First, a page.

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What to do if you tested positive for COVID-19 or were exposed to someone infected?

Health professionals warned of a possible rise in COVID-19 infections in Puerto Rico, which is already facing a rebound that maintains its positivity rate above 30%.

The alert arises after the elimination of the federal requirement for negative tests on domestic and international flights, which came into force last Sunday at airports in Puerto Rico and the United States.

So do you know what to do if you tested positive for COVID-19? Have you recently been exposed to someone positive and don’t know what steps to take?

Below are the definitions and recommendations of the Health Department about these situations:

Isolation – Physical separation of members of the household and the outside in people with positive tests or suspicion of the virus. This means: staying in another room, keeping a distance of six feet from others, wearing a mask if you are in a room with others, washing your hands with soap and water or applying disinfectant after interacting with other people, and cleaning common surfaces (doorknobs doors, cell phones, faucets, etc.).

close contact – person exposed to a confirmed or probable case of COVID-19 within six feet of each other for 15 minutes or more in a 24-hour period.

Quarantine – Action that should be taken by people suspected of contagion, but who do not have symptoms in order to prevent transmission to others. This means: being six feet away from others in your home, staying in one room, regular handwashing with soap and water or disinfectant, washing household surfaces often, avoiding touching your face (eyes, nose, and mouth ) and if you have symptoms call a doctor to assess if you need to be tested for COVID-19.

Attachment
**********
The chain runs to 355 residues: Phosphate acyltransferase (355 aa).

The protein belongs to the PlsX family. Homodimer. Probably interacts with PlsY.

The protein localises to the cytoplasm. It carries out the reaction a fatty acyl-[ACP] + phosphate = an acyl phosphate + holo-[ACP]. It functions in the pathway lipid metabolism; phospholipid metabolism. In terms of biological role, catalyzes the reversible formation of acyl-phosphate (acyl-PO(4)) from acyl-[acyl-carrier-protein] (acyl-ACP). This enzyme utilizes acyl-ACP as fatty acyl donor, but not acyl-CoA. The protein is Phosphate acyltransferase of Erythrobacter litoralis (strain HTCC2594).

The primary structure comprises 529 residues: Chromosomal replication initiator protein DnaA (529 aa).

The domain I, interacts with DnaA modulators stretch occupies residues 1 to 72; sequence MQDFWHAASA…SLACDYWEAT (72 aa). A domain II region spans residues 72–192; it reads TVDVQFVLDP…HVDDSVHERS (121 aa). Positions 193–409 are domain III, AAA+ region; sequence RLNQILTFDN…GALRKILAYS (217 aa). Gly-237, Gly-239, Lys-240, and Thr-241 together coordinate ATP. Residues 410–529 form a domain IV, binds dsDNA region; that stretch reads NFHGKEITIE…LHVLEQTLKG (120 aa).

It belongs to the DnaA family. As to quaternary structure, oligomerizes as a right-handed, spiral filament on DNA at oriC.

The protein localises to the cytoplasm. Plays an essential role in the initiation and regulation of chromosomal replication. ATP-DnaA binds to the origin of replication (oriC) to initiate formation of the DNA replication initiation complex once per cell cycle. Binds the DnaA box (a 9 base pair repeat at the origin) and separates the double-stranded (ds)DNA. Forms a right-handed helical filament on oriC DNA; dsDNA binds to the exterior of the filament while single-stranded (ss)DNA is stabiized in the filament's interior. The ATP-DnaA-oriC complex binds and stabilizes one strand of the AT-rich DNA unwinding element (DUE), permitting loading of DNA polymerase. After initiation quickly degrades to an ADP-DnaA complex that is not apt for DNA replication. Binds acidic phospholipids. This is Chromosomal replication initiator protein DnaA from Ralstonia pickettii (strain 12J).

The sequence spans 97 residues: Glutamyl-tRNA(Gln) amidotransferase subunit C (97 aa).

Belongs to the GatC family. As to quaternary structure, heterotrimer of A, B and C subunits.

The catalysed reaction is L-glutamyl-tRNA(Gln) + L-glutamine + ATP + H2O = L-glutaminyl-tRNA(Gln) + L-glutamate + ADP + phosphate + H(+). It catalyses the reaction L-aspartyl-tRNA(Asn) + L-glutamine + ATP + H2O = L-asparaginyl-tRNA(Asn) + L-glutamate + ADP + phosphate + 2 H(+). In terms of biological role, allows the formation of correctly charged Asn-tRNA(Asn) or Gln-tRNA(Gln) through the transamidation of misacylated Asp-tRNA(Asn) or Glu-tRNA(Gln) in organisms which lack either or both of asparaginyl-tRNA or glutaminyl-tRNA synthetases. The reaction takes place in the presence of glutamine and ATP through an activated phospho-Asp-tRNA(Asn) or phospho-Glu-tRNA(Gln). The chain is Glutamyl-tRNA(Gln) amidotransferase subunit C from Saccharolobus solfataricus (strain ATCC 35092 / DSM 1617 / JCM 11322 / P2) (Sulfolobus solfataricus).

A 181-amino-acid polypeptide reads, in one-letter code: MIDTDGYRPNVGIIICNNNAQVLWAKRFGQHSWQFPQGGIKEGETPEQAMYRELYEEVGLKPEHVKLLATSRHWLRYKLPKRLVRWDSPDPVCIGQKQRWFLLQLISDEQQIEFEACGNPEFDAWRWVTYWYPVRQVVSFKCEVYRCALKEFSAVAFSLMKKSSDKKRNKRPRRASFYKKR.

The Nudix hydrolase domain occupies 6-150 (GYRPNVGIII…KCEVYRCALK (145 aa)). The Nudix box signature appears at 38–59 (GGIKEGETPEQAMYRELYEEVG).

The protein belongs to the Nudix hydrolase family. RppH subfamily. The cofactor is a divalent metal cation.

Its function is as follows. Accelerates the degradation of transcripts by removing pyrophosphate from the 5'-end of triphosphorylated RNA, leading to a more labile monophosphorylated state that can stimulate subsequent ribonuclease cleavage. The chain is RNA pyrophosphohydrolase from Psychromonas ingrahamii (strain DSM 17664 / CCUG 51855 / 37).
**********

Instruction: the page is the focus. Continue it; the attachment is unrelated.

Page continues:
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Person with up-to-date vaccination:

– In adults over 50 years of age- the primary series of the vaccine against COVID-19 (the first two doses) and the two boosters (with a space of four months between one and the other).

– In adults aged 18 years and over – the primary series and the first booster dose (five months after the second vaccination). The primary series includes two vaccines if Pfizer or Moderna are administered or one vaccine if Johnson & Johnson is used.

– In adolescents aged 12 to 17 years – the primary series of the Pfizer vaccine and the booster dose at five months.

– In children aged five to eleven years – the primary series of the Pfizer vaccine. The federal government approved a booster dose for this population in May, five months after the second vaccine.

Isolation periods include:

– Asymptomatic person with up-to-date vaccination: five days after receiving their positive antigen or molecular test result. You can resume daily activities on the sixth day, but you must wear masks until day 10.

– Person with mild to moderate symptoms, with vaccination up to date: seven days after the onset of symptoms and continue wearing masks until day 10.

– Person without vaccination- ten days from the onset of symptoms or positive test. You can resume daily activities from day 11.

– Person with severe symptoms, immunocompromised or pregnant: the period will be determined in consultation with your health provider.

– Close contacts with up-to-date vaccination do not have to quarantine, but should be tested on the fifth day of exposure and follow symptom monitoring for ten days after the last exposure.

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